Mahé is about as busy as the Seychelles gets. There’s the tiny toy-town-capital Victoria, family-run rum distilleries, botanical gardens and artist studios scattered around the mountainous interior of Morne Seychellois National Park. On this private, guided tour of the island you can take in the sights and finish at Anse Soleil, a secluded cove backed by nothing but almond trees and coconut palms.
After being collected from your hotel, you’ll begin with a walking tour of Victoria. In Sir Selwyn Selwyn-Clarke Market nutmeg and vanilla pods are piled high, alongside spiky yellow jackfruits and bilimbis (doll-sized cucumbers). You can step inside the vibrantly painted Arul Mihu Navasakthi Vinayagar, the only Hindu temple on the island as well as the (rather plain in comparison) Immaculate Conception Cathedral.
On the outskirts of the city are the Seychelles National Botanical Gardens, where examples of the country’s flora are being carefully preserved, including the coco de mer palm and the rare wild vanilla orchid.
From here, you’ll drive along the twisting roads that lead into Morne Seychellois National Park, which takes up around a fifth of the island. Stopping at Mission Lodge Lookout, you can peer out across the undulating hills to the ocean below. Now a national monument, the site was once a 19th-century school for liberated African slaves.
Heading south, you’ll stop at Takamaka Rum Distillery, started in 2001 by two local brothers using their grandfather’s spiced rum recipe. Using only local sugar cane (and giving any leftovers to local farmers) they produce a range of rums including coconut, pineapple and mango. After a tour of the distillery, which is built on the site of an 18th-century plantation, you can sample a few totes.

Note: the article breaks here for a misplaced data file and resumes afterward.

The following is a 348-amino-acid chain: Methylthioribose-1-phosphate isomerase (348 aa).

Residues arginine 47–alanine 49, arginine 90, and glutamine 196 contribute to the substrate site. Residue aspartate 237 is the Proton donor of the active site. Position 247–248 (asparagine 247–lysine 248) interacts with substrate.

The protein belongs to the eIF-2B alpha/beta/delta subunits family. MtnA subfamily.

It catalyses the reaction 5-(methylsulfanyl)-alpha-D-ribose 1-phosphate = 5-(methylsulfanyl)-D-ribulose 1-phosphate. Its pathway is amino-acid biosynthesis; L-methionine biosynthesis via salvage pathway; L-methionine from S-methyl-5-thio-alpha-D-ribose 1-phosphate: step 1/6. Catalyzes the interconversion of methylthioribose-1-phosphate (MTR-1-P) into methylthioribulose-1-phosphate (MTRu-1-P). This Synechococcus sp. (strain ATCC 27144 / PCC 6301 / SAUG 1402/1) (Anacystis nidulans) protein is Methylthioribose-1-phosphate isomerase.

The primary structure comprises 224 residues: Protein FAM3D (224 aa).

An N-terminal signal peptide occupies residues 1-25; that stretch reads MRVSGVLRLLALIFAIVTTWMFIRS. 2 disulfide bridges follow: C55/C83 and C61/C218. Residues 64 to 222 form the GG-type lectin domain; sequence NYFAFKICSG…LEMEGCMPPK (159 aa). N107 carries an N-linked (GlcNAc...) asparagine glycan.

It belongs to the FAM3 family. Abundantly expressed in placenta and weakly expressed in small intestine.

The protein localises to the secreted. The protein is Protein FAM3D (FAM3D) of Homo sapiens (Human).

Next door is La Plaine St Andre, a renovated plantation house that once housed copra kilns and cinnamon distilleries. It’s now a restaurant, and an ideal spot for lunch.
The next stop is Jardin Du Roi, a spice garden created by the French entrepreneur Pierre Poivre. Compared to the manicured beds of the botanical gardens, this is part-garden-part forest, with the edges of the nutmeg and cinnamon groves blending gently into the surrounding jungle. Your guide can recount uses of some of the medicinal plants and suggest which berries and fruits you might like to sample. There’s also a small one-room museum which introduces the history of Seychelles’ spice trade.
Continuing south, you can visit the studio of Michael Adams, a Royal College of Art graduate who relocated to the Seychelles in 1972. He has a small gallery in his plantation-style home, where many of his bright screen prints and black-and-white painting are hung. Inspired by his surroundings, many depict scenes of local life or Seychellois landscapes.
Before returning to your hotel you’ll visit Anse Soleil, a secluded cove backed by almond and coconut trees. Right on the beach, Anse Soleil Café is a good place to stop for refreshments.